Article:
Restrictor Plate Removed

The front page headline of a recent Sports Business Journal read: “Sports’ biggest brand builders: Power players using sports to amplify their message”.

Most of the issue was dedicated to the integration of sports and the corporate world. Not surprisingly, this theme is similar to most every other issue of SBJ. That statement is not a slight, it’s just reality. See this Time magazine article about youth sports.

Sports = business.

Photo: Time Magazine. The headline says it all. 

Two weeks ago in Louisville, a small group of sport tourism practitioners had the opportunity to hear from the iconic Jim Host, who by most accounts, is credited with developing the first partnership between the NCAA and a corporate partner.

Host’s stories were incredible, a tale of taking multiple leaps of faith, scratching and hustling to survive, and building what became Host Communications, a dynasty in the sports world. I learned an immense amount from him in one short hour and am grateful for that opportunity.

Flipping a couple pages in the SBJ issue, and there was an article about IMG College‘s Social+ having now inked deals with 14 big name universities, opening the door for advertising to appear on social channels for institutions such as Ohio State, Duke, Florida State, Michigan, and Oregon. The article noted “subtle” advertising expected, as not to “smash you in the face”.

I couldn’t help but think, that’s how it always starts.

Does anyone remember the old Jeff Foxworthy skit about NASCAR, Jeff Gordon and post-race interviews? Here it is and it’s still hilarious today:

The end of the skit plays on the history of the 9,354,078 sponsors in the sport (okay, I made that up, it’s actually 9,354,079). But the point is the same. In the good ol’ days we used NASCAR as the example of high-commercialization potential of sport.

Heck, rodeo has been a king in this area for quite some time, tagging sponsorships onto every square inch of real estate. I was even at a George Strait concert once where the camera panned into the Wranglers tag on Strait’s backside…talk about product placement! By the way, I love me some King George!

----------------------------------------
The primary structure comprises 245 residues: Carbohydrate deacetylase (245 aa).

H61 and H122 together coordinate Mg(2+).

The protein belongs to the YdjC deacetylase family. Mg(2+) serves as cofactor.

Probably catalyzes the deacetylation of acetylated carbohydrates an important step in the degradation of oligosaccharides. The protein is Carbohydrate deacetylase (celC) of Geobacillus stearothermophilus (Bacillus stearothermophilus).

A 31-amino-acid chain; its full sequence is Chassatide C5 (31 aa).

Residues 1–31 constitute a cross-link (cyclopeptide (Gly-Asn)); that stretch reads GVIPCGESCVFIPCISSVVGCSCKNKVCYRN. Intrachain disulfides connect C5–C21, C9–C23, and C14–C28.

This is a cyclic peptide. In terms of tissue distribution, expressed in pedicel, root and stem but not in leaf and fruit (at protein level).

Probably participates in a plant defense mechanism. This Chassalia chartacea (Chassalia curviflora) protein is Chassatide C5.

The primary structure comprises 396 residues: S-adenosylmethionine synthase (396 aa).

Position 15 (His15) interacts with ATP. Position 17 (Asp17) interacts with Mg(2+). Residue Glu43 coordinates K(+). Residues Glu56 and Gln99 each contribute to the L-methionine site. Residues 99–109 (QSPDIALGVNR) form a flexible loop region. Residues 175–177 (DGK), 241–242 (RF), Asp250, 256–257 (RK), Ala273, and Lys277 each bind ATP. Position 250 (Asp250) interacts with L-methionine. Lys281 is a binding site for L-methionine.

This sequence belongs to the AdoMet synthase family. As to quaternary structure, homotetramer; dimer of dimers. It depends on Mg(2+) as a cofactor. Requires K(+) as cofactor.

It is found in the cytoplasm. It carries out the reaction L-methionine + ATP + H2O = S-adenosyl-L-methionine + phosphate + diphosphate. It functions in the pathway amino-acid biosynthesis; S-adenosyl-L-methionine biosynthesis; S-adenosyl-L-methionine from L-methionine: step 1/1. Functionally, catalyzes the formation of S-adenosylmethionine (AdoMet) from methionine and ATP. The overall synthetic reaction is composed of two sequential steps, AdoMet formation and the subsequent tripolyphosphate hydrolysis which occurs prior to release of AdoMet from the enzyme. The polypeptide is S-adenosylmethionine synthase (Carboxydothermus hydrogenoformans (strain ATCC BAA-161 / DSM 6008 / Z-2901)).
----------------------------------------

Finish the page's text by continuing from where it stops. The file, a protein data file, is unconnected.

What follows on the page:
Exhibit A. 

Flipping a few more pages along and the issue honored a list of top corporate executives responsible for building their brand through sports. It was the usual suspects: Pepsico, Coca-Cola, Visa, Pizza Hut, FedEx…<<insert major company>>.

The ensuing spider web of this commercialization in sport is big, and gnarly. Higher education funding, psychic income, corporate social responsibility, competition, etc. etc. etc.

All of this makes me wonder.

Throughout my doctoral program, we have discussed sport and business. In professional sports it’s one thing to capitalize on every aspect of the game, but for intercollegiate “amateur” sport the implications are far more complex. Corporations, institutions, and others making big time coin off of non-professional sports.

I wonder if Mr. Host, had any idea the magnitude of impact corporate sponsorships would eventually have on intercollegiate athletics? Sidenote: Mr. Host sold his company to IMG in 2007 and he continues to be involved in a variety of stellar community-based initiatives in and around the Commonwealth of Kentucky.

I wonder if there is a proverbial “line in the sand”, if we’ve crossed it, and what the long-term impacts might be? Here’s an article from the Chronicle on Higher Education back in 2009 discussing possible tax implications of collegiate sport. On the other hand, this 2015 Forbes article contrarily poses the necessity for the rise in commercialization.

I wonder how we preserve sports as fun, recreational?

I wonder what the the business of sport will look like in 10 years?

One thing is for certain, the restrictor plate is off the car that’s driving the dollars and cents related to commercialization of sport. My hunch is that this car doesn’t come equipped with “reverse”.

Photo: Getty Images. I had no idea this is actually what a restrictor plate looks like.

The same SBJ issue noted Nike as the top-ranked brand for engagement with 10,318 posts, 84,418,896 engagements, 5,488,771,539 impressions, and an estimated value of $109,213,014 over a span of a year from Sept. 2016 to Sept. 2017.

However many millions, trillions and gazillions of impressions, it must be working to reach the ultimate objective of those companies – to make money. Or else why continue? The wheels are rolling so fast, that a number of warning signs are speeding by as a blur out the window.

This post isn’t meant to slam the money-making side of sports. I greatly admire the innovation and “stick-to-it-ive-ness” of folks like Mr. Host. This post is more about asking questions than answering them. Besides, the end metrics driving these trends are found in you and me…our eyes and ears to the message…and our resulting purchase decisions.

Photo: Wikimedia Commons. Arena packed with us, the fans.

So I’m curious, what is our role in this landscape? I welcome your thoughts.

A Franz Kafka quote worth pondering in the current context is, “From a certain point onward there is no longer any turning back. That is the point that must be reached.” This is Stoll on Sports.

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